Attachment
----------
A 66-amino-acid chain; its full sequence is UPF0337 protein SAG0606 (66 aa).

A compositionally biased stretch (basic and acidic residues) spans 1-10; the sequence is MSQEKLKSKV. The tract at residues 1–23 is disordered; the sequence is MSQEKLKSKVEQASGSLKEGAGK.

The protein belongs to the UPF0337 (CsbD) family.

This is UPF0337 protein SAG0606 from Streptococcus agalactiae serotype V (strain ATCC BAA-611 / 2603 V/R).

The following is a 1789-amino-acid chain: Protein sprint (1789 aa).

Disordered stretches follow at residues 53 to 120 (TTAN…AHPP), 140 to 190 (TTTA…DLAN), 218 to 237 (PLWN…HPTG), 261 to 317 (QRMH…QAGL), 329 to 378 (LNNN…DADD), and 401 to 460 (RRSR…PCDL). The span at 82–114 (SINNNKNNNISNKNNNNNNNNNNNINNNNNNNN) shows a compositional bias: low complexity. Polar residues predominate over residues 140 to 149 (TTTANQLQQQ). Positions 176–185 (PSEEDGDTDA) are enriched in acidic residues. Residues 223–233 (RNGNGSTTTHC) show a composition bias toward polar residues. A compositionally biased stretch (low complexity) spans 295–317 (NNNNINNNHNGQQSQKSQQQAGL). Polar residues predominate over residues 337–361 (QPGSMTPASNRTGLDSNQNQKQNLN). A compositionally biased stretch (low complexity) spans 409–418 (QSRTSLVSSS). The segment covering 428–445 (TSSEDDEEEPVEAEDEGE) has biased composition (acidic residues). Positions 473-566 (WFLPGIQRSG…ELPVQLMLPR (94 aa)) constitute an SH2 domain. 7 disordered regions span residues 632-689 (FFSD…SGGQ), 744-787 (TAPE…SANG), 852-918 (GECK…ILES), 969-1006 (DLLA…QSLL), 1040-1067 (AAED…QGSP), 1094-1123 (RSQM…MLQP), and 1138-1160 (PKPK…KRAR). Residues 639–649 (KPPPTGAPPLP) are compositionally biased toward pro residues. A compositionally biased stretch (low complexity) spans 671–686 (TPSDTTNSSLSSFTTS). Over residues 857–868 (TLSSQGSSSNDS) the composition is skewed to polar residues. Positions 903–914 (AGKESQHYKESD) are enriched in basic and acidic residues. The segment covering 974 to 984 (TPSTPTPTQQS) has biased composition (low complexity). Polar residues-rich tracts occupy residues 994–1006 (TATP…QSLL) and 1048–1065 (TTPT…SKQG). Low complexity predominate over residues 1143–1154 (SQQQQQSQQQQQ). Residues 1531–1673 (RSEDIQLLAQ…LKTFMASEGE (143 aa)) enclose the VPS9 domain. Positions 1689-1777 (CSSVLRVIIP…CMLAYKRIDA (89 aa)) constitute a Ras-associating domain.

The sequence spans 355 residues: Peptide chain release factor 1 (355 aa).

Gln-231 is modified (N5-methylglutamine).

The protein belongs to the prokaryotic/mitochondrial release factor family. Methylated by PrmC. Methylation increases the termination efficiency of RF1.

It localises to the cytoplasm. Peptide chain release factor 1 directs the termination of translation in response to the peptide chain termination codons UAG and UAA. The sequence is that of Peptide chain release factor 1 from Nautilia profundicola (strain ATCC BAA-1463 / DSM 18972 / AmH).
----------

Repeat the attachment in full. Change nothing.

A 66-amino-acid chain; its full sequence is UPF0337 protein SAG0606 (66 aa).

A compositionally biased stretch (basic and acidic residues) spans 1-10; the sequence is MSQEKLKSKV. The tract at residues 1–23 is disordered; the sequence is MSQEKLKSKVEQASGSLKEGAGK.

The protein belongs to the UPF0337 (CsbD) family.

This is UPF0337 protein SAG0606 from Streptococcus agalactiae serotype V (strain ATCC BAA-611 / 2603 V/R).

The following is a 1789-amino-acid chain: Protein sprint (1789 aa).

Disordered stretches follow at residues 53 to 120 (TTAN…AHPP), 140 to 190 (TTTA…DLAN), 218 to 237 (PLWN…HPTG), 261 to 317 (QRMH…QAGL), 329 to 378 (LNNN…DADD), and 401 to 460 (RRSR…PCDL). The span at 82–114 (SINNNKNNNISNKNNNNNNNNNNNINNNNNNNN) shows a compositional bias: low complexity. Polar residues predominate over residues 140 to 149 (TTTANQLQQQ). Positions 176–185 (PSEEDGDTDA) are enriched in acidic residues. Residues 223–233 (RNGNGSTTTHC) show a composition bias toward polar residues. A compositionally biased stretch (low complexity) spans 295–317 (NNNNINNNHNGQQSQKSQQQAGL). Polar residues predominate over residues 337–361 (QPGSMTPASNRTGLDSNQNQKQNLN). A compositionally biased stretch (low complexity) spans 409–418 (QSRTSLVSSS). The segment covering 428–445 (TSSEDDEEEPVEAEDEGE) has biased composition (acidic residues). Positions 473-566 (WFLPGIQRSG…ELPVQLMLPR (94 aa)) constitute an SH2 domain. 7 disordered regions span residues 632-689 (FFSD…SGGQ), 744-787 (TAPE…SANG), 852-918 (GECK…ILES), 969-1006 (DLLA…QSLL), 1040-1067 (AAED…QGSP), 1094-1123 (RSQM…MLQP), and 1138-1160 (PKPK…KRAR). Residues 639–649 (KPPPTGAPPLP) are compositionally biased toward pro residues. A compositionally biased stretch (low complexity) spans 671–686 (TPSDTTNSSLSSFTTS). Over residues 857–868 (TLSSQGSSSNDS) the composition is skewed to polar residues. Positions 903–914 (AGKESQHYKESD) are enriched in basic and acidic residues. The segment covering 974 to 984 (TPSTPTPTQQS) has biased composition (low complexity). Polar residues-rich tracts occupy residues 994–1006 (TATP…QSLL) and 1048–1065 (TTPT…SKQG). Low complexity predominate over residues 1143–1154 (SQQQQQSQQQQQ). Residues 1531–1673 (RSEDIQLLAQ…LKTFMASEGE (143 aa)) enclose the VPS9 domain. Positions 1689-1777 (CSSVLRVIIP…CMLAYKRIDA (89 aa)) constitute a Ras-associating domain.

The sequence spans 355 residues: Peptide chain release factor 1 (355 aa).

Gln-231 is modified (N5-methylglutamine).

The protein belongs to the prokaryotic/mitochondrial release factor family. Methylated by PrmC. Methylation increases the termination efficiency of RF1.

It localises to the cytoplasm. Peptide chain release factor 1 directs the termination of translation in response to the peptide chain termination codons UAG and UAA. The sequence is that of Peptide chain release factor 1 from Nautilia profundicola (strain ATCC BAA-1463 / DSM 18972 / AmH).